All of us wanted to try and recapture that sense of excitement we once had. We began by asking each other to define his or her own vision. We put these on a white board and attempted to synthesize them into one unified, collective vision that could work for us all.
We decided to go beyond the near term, so the vision we plotted had to take us beyond the next decade, beyond the next two decades even. We selected the year 2076 as a target date, the tercentenary, a date that symbolized another watershed in our nation’s coming of age, one that was so far in the future that it could continue to fuel our dreams for the rest of our careers.
Do we sound crazy? Like kids? Perhaps we were, but not one of the adults on our team doubted our seriousness or believed we lacked the resolve to go the distance.
Next, we identified everyone’s role in bringing the vision to life. In essence, what we hoped to accomplish was no less than a complete paradigm shift in NASA’s current operations strategy for exploring space. Presently we send small teams into space with a large support team on the ground. By 2076 we believed we could put large numbers of people in space and take Command and Control with them. Our mission, as we saw it, was to come up with a plan to achieve the infrastructure and technology that would make this vision a reality.
Once we knew what we wanted to accomplish, the vision began to take shape as a lab, the Qualification and Utilization for Electronics Systems Technology (QUEST) lab. The symbolism of the word QUEST was important. It signified that we were striving to go beyond what we were doing, what we could do, beyond the Space Station, beyond inhabiting Mars, all the way to whatever new technologies could emerge by the year 2076.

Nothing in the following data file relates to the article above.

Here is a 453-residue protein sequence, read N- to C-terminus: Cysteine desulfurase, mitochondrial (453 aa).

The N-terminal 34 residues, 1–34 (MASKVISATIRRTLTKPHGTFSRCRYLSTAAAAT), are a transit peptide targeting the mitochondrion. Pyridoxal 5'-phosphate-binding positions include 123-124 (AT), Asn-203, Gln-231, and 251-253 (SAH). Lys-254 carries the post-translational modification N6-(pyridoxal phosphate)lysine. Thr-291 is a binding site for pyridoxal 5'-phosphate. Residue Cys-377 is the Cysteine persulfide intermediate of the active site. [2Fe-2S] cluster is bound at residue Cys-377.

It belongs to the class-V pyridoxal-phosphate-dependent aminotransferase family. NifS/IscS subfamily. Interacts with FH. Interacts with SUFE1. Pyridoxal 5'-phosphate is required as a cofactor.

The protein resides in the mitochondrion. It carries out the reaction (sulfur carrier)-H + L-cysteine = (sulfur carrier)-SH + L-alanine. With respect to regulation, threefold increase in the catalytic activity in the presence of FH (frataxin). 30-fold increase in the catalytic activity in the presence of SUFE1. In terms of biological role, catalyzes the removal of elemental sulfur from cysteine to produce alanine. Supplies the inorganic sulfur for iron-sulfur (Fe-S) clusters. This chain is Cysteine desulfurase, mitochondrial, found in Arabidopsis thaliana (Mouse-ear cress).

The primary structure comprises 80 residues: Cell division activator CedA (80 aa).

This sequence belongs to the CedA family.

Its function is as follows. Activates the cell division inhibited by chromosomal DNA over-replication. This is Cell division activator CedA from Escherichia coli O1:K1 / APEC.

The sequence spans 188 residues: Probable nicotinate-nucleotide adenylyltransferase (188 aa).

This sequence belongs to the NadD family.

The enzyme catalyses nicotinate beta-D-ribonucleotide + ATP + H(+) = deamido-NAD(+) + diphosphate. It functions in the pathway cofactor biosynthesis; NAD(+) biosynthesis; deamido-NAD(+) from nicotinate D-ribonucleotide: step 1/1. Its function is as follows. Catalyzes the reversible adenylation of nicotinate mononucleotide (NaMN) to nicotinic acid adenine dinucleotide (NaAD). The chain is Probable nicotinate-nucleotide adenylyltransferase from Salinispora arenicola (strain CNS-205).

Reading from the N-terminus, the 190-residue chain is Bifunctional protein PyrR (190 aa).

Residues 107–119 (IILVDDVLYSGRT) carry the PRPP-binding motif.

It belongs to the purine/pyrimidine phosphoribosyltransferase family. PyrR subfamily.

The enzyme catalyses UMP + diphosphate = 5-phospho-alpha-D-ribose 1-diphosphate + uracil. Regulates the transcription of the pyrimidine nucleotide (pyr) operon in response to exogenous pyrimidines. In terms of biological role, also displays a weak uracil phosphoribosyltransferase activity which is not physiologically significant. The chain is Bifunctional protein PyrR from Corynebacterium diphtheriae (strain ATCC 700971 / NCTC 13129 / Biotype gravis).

The bitter reality of it all was that there was no money for this. We went to management and explained our vision, and they said it sounds great but we’ve got Station and Shuttle challenges, and right now we can’t fund this. The reality, and we were not naive about it, was that we were also still expected to be full-time contract managers.
This did not deter us or force us to scale back our vision in any way. We reckoned we just had to find alternative sources of funding. We determined the best way to do this was by seeking partnerships with private industry. We knew we had an attractive offer to make to industry. By presenting them with a chance to be in NASA’s Mission Control Center, we knew they had a strong incentive for taking us seriously.
It worked. Before we knew it, companies like CISCO, Xiotech, Silicon Graphics and Sun wanted to partner with us. In short order we obtained over a million dollars worth of equipment in technology transfer agreements. Suddenly, our team was working with the latest and best technology, and suddenly it was like being a young starry-eyed engineer again, pushing the envelope, learning new things and getting core competencies back.
Four years have passed since I sent out that email. As you can see, I didn’t leave NASA. QUEST has provided me, as well as many of my colleagues, with an outlet for our dreams and creativity. We take seriously the vision we have plotted and are working together to make it a reality. Those readers who feel an affinity with the struggles our group has undergone, ask yourselves, “where are you right now regarding your own passion for your work?” Perhaps it’s on you to take the risk and find others in your office or Center who will join you in your quest. If you do choose to go this road, and there is no question it is the road less traveled, just make sure the vision you forge with your colleagues is a democratic one, that it embraces everyone’s vision. I wish you the best on your journey.
- Visionary leaders are willing to take the initiative to render a dream into reality.
- Once you identify where you are regarding your passion for your work, take risks in finding others who will join you on your own quest.
- In this era of scarce resources, effective partnerships can take you a long way.